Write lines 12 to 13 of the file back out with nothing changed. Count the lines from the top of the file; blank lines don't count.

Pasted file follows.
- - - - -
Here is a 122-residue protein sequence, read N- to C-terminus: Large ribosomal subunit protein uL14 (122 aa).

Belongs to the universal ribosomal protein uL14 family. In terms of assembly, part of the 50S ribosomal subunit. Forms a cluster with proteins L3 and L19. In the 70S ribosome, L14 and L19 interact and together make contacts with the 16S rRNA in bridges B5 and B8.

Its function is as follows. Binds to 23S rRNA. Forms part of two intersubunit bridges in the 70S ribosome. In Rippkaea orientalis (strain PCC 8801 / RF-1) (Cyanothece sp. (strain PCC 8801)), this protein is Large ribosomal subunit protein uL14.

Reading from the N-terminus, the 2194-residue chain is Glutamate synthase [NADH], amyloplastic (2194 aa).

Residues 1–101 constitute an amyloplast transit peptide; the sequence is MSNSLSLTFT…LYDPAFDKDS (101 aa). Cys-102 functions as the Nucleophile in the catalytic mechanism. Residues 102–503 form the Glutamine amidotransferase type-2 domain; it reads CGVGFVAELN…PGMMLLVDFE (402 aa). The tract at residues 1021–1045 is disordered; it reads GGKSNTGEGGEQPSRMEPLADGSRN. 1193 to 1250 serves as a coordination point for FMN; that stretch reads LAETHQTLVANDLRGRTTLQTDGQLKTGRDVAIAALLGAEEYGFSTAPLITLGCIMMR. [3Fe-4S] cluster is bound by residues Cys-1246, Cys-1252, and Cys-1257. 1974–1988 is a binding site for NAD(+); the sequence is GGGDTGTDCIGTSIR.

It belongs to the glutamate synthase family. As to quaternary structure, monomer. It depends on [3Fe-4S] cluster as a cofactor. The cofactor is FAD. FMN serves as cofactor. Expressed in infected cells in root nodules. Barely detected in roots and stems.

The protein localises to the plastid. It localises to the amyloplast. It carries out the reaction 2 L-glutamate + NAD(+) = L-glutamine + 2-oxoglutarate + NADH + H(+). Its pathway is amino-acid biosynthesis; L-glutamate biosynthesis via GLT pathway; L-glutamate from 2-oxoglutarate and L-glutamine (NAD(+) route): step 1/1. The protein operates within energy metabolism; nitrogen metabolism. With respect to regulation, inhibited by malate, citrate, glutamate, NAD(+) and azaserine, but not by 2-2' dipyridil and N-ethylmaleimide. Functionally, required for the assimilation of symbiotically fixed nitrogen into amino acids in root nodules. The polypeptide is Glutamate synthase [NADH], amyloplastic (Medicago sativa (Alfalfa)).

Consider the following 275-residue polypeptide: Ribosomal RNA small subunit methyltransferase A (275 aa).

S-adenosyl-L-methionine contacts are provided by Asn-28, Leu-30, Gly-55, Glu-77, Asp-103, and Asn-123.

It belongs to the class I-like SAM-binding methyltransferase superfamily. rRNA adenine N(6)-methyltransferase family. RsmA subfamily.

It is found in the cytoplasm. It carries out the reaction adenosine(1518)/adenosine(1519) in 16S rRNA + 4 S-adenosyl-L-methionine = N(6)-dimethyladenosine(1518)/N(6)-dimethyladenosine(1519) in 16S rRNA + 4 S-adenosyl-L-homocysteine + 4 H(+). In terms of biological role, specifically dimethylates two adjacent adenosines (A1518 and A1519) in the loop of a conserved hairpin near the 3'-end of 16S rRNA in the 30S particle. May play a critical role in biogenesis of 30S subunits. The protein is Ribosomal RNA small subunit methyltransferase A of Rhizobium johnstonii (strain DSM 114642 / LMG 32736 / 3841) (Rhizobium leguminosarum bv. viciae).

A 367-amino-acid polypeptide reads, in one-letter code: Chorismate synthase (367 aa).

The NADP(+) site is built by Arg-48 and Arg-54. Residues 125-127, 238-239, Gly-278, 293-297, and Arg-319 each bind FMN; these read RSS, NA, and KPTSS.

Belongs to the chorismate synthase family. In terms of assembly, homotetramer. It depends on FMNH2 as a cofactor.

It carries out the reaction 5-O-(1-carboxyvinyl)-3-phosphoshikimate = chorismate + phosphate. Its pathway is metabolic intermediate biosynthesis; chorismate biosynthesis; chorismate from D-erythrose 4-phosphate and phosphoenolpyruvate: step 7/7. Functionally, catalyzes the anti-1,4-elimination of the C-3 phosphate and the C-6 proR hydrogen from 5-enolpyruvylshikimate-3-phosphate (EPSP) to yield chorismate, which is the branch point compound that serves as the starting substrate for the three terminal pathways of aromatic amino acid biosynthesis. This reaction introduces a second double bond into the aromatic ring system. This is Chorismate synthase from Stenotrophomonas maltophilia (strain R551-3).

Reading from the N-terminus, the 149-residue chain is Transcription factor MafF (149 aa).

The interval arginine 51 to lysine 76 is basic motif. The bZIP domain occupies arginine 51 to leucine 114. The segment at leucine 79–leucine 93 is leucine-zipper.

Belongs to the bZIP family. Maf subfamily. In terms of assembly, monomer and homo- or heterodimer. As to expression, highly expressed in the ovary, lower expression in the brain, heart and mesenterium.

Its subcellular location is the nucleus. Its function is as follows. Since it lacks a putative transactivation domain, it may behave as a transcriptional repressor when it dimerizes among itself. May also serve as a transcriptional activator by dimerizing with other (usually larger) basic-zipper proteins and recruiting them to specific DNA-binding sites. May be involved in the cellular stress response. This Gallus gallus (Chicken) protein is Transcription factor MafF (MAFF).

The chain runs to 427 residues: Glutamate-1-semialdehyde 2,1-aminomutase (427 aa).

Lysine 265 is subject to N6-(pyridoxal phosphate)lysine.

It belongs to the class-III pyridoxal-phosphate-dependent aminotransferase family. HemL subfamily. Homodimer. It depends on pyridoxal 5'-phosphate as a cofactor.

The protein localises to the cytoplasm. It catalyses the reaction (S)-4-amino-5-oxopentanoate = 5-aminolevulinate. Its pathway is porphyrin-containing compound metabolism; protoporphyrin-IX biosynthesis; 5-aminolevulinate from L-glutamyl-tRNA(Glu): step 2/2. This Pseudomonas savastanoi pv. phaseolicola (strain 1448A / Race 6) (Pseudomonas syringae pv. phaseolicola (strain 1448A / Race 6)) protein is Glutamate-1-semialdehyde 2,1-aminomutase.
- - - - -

A 367-amino-acid polypeptide reads, in one-letter code: Chorismate synthase (367 aa).

The NADP(+) site is built by Arg-48 and Arg-54. Residues 125-127, 238-239, Gly-278, 293-297, and Arg-319 each bind FMN; these read RSS, NA, and KPTSS.